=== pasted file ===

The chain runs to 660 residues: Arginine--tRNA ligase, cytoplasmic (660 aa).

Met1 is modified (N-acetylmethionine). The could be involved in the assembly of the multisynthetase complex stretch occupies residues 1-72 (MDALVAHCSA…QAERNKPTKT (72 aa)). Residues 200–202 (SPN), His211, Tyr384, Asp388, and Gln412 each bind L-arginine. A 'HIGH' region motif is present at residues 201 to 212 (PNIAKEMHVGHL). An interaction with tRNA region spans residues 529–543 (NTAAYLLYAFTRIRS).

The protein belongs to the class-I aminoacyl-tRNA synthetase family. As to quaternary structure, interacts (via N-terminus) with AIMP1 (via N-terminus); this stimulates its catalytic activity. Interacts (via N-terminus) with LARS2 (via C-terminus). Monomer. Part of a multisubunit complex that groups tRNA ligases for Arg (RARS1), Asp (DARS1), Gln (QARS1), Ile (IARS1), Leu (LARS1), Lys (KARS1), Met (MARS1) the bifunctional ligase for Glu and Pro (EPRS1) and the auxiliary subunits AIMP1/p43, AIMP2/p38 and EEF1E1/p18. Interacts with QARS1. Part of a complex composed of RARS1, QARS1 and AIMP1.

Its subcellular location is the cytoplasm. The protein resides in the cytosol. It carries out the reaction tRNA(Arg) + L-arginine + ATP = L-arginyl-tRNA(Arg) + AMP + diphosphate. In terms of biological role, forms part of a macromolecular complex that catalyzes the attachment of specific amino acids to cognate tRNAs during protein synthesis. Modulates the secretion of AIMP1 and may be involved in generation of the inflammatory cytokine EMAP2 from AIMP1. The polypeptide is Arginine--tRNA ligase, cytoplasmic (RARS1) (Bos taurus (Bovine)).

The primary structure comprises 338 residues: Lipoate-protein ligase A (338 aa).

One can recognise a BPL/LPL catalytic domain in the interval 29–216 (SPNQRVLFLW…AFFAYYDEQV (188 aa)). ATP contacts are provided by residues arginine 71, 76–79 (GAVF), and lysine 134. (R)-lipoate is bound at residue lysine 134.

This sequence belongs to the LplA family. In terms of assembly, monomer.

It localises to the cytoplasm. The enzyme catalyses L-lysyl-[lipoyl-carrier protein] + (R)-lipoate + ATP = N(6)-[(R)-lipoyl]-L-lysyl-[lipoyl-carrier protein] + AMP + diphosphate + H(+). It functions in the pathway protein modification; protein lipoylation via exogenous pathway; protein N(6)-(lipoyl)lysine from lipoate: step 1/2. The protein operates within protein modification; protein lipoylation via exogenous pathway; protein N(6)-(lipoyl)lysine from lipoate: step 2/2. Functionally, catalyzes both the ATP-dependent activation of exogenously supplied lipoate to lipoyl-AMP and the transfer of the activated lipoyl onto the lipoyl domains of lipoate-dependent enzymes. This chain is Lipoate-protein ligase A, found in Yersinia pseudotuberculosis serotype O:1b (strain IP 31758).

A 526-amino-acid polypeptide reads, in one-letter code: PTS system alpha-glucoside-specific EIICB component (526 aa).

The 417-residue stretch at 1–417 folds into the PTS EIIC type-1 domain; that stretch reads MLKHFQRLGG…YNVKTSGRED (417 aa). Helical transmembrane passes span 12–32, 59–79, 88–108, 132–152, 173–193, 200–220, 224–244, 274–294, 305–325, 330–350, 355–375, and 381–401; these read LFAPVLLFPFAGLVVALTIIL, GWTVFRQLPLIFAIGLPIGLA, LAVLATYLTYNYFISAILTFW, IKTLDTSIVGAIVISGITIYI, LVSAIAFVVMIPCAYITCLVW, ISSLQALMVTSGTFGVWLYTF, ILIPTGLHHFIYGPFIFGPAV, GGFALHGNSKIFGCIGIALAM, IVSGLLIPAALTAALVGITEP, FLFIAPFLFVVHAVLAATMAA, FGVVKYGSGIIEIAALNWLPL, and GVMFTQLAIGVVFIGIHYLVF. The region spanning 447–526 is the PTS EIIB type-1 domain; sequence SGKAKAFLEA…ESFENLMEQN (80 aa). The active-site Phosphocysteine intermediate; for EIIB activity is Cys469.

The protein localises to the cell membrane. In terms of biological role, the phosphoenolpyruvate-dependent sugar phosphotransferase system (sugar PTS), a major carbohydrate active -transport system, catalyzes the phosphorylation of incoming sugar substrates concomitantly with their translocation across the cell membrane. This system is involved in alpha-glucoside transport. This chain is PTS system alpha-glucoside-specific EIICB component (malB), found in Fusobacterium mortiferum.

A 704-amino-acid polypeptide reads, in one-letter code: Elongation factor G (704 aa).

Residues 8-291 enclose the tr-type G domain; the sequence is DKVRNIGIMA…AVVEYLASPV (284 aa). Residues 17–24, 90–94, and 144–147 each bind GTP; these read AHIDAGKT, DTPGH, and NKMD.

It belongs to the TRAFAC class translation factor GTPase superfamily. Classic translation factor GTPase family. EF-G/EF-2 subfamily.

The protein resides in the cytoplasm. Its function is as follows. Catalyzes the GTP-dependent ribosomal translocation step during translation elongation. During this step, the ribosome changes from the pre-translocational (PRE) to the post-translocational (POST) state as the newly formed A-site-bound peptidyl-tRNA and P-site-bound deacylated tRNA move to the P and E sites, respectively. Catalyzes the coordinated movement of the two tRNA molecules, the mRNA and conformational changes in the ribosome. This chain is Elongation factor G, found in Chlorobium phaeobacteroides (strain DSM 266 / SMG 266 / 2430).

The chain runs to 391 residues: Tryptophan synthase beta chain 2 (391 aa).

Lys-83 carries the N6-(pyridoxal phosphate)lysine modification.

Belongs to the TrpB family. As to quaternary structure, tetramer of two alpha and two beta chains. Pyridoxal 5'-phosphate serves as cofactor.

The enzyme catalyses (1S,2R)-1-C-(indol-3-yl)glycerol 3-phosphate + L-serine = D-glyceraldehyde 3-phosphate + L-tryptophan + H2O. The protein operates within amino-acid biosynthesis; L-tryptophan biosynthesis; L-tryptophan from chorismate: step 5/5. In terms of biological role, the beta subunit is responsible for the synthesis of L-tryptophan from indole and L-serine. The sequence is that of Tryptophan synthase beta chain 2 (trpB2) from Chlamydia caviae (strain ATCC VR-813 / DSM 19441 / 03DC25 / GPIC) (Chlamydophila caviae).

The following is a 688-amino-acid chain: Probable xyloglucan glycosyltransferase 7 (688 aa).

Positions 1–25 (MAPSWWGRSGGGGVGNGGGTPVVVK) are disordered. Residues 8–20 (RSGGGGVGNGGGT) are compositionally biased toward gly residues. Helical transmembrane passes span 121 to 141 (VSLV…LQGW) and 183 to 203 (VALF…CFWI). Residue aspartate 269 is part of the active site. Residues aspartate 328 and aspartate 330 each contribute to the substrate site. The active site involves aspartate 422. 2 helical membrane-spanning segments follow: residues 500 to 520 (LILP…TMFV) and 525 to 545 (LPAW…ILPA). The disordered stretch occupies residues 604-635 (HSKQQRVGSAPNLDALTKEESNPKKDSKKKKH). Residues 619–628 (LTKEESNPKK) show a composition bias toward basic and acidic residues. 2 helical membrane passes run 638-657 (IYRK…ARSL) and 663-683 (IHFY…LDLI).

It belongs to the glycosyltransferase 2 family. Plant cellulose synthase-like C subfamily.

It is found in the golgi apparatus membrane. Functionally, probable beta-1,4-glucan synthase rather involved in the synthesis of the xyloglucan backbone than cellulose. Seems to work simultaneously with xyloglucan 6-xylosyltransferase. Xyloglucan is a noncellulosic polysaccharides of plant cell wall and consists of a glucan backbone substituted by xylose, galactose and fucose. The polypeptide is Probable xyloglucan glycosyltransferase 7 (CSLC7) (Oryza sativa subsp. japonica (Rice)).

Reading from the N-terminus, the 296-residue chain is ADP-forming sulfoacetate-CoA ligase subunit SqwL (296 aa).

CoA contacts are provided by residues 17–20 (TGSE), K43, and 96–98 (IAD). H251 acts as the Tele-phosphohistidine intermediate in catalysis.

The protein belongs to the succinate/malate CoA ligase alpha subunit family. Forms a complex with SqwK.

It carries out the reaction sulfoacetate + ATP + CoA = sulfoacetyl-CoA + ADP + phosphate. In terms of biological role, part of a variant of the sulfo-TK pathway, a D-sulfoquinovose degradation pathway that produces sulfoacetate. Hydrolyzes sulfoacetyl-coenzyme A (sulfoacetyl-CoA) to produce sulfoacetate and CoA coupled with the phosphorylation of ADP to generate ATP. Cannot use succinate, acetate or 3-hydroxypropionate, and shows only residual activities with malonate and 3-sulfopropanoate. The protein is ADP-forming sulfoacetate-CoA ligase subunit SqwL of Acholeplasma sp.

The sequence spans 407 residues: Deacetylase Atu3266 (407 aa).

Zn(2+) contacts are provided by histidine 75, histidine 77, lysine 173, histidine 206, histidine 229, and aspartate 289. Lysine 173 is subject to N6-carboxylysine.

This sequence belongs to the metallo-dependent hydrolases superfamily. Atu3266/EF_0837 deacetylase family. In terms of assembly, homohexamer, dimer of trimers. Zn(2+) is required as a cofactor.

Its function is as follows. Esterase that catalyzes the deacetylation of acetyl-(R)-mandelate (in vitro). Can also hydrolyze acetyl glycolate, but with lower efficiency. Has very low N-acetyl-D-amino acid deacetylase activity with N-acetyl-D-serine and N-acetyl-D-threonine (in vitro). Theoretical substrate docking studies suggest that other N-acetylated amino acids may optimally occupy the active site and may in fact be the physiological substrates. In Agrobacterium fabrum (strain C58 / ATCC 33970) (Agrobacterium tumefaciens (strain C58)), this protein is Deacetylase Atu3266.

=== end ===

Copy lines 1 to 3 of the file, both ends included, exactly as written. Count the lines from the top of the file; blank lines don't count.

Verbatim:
The chain runs to 660 residues: Arginine--tRNA ligase, cytoplasmic (660 aa).

Met1 is modified (N-acetylmethionine). The could be involved in the assembly of the multisynthetase complex stretch occupies residues 1-72 (MDALVAHCSA…QAERNKPTKT (72 aa)). Residues 200–202 (SPN), His211, Tyr384, Asp388, and Gln412 each bind L-arginine. A 'HIGH' region motif is present at residues 201 to 212 (PNIAKEMHVGHL). An interaction with tRNA region spans residues 529–543 (NTAAYLLYAFTRIRS).

The protein belongs to the class-I aminoacyl-tRNA synthetase family. As to quaternary structure, interacts (via N-terminus) with AIMP1 (via N-terminus); this stimulates its catalytic activity. Interacts (via N-terminus) with LARS2 (via C-terminus). Monomer. Part of a multisubunit complex that groups tRNA ligases for Arg (RARS1), Asp (DARS1), Gln (QARS1), Ile (IARS1), Leu (LARS1), Lys (KARS1), Met (MARS1) the bifunctional ligase for Glu and Pro (EPRS1) and the auxiliary subunits AIMP1/p43, AIMP2/p38 and EEF1E1/p18. Interacts with QARS1. Part of a complex composed of RARS1, QARS1 and AIMP1.